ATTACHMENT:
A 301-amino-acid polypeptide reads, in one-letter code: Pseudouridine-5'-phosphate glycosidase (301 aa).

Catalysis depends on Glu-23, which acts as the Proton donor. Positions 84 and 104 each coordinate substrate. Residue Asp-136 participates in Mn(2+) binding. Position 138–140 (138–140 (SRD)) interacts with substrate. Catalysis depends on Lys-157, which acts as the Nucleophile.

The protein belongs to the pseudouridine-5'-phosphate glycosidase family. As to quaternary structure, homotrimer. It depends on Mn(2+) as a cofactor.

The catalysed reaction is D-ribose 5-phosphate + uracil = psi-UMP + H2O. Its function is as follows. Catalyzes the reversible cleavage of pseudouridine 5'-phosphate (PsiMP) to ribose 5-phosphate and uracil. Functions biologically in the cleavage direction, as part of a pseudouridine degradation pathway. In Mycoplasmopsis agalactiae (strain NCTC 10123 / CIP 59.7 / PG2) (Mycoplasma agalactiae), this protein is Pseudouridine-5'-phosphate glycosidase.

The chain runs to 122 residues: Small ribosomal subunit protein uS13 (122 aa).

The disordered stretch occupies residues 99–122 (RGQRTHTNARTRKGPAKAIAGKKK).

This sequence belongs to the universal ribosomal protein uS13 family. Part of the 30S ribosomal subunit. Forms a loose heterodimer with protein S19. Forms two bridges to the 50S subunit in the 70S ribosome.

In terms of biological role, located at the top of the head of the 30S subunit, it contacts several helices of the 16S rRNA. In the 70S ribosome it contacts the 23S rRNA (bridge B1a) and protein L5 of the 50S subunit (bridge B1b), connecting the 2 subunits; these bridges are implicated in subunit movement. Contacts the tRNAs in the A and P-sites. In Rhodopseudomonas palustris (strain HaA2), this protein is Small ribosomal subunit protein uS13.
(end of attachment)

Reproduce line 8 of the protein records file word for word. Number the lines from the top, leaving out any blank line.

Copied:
In terms of biological role, located at the top of the head of the 30S subunit, it contacts several helices of the 16S rRNA. In the 70S ribosome it contacts the 23S rRNA (bridge B1a) and protein L5 of the 50S subunit (bridge B1b), connecting the 2 subunits; these bridges are implicated in subunit movement. Contacts the tRNAs in the A and P-sites. In Rhodopseudomonas palustris (strain HaA2), this protein is Small ribosomal subunit protein uS13.